2005 Salt Lake City Annual Meeting (October 16–19, 2005)

Paper No. 24
Presentation Time: 6:00 PM-8:00 PM


STRINGER, C.E., Department of Geology, University of South Florida, 4202 East Fowler Avenue, Tampa, FL 33620, FRATESI, S.E., Geology, Univ of South Florida, 4202 E. Fowler Ave, Tampa, FL 33620 and VACHER, H.L., Department of Geology, University of South Florida, 4202 E. Fowler Ave, SCA 528, Tampa, FL 33620, cestring@mail.usf.edu

Quantitative literacy (QL), or numeracy, is the habit of mind with which one successfully engages, as opposed to avoids, reasoned discourse that includes quantitative content. QL involves elementary mathematical skills and a willingness to solve problems. The opposite of math phobia, QL is both a workplace and a citizenship issue.

Many institutions across the country are implementing initiatives to make QL a part of the undergraduate curriculum (see National Numeracy Network, www.math.dartmouth.edu/~nnn). These initiatives include one or both of (a) a stand-alone QL course and (b) a buffet of discipline-specific courses aiming to infuse QL across the curriculum. For both approaches, the theme is “teaching mathematics in context,” and the approach includes hands-on, interactive problem solving. For both approaches, geology is relevant because it provides rich context for applying elementary mathematics to solve problems that can engage students. This intersection of geology context with QL education provides an opportunity to disseminate important geological concepts beyond the silo of discipline-based education.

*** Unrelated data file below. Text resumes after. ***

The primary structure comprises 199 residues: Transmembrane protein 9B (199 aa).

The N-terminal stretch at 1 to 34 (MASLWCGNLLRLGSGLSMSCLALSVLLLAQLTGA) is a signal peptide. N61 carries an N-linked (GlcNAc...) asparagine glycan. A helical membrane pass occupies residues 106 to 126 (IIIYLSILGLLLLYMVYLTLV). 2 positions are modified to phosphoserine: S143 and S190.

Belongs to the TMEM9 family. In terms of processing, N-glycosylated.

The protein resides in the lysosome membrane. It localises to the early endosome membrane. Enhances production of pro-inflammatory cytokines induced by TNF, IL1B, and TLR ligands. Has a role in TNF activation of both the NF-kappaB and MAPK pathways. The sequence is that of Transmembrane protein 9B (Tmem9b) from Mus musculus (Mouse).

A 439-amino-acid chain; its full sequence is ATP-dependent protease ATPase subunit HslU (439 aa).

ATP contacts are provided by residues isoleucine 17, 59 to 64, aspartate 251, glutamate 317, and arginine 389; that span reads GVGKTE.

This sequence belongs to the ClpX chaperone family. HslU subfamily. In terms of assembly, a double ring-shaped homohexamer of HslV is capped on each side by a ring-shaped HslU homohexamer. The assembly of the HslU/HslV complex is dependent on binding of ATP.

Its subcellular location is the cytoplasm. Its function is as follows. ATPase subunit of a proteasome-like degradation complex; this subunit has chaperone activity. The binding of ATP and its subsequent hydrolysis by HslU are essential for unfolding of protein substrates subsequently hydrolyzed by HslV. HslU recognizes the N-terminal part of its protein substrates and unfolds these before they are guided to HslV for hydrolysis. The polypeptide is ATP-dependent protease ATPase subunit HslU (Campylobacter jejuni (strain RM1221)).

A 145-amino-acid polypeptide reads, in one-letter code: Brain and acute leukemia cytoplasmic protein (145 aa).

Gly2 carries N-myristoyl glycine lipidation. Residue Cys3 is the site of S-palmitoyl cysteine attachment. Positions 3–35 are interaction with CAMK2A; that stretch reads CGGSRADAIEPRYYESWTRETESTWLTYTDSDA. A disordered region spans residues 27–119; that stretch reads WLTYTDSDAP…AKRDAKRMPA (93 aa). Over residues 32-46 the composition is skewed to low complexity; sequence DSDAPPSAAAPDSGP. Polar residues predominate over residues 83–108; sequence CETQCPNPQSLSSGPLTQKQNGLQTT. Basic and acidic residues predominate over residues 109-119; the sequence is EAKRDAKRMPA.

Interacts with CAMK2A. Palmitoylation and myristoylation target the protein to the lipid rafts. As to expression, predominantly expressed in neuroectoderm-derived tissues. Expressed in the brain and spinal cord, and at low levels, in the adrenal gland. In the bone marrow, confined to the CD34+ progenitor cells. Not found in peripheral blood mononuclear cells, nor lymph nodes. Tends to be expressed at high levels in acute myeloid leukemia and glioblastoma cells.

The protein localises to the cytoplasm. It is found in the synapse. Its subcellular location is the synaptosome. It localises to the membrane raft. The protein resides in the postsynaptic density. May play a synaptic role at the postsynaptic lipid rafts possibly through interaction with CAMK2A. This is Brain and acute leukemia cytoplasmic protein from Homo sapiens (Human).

Spreadsheets Across the Curriculum (NSF DUE 0442629) is a workshop-based project to develop self-paced, instructional Power-Point modules that guide students to create Excel spreadsheets to make computations (www.evergreen.edu/washcenter). Each module (13-18 slides) poses a problem in the context of a home discipline; guides the student to formulate one or more spreadsheets to solve the problem; and concludes with “end-of-module questions” that ask the student to apply and/or adapt their spreadsheets to solve similar problems. One set of modules takes on the calculation of geologic age. Content includes (1) the relation between radioactivity and amount of parent isotope; (2) the resultant exponential-decay function; (3) the concept of probability in relation to decay constants; and (4) parent-daughter ratios, half-lives and why they are so.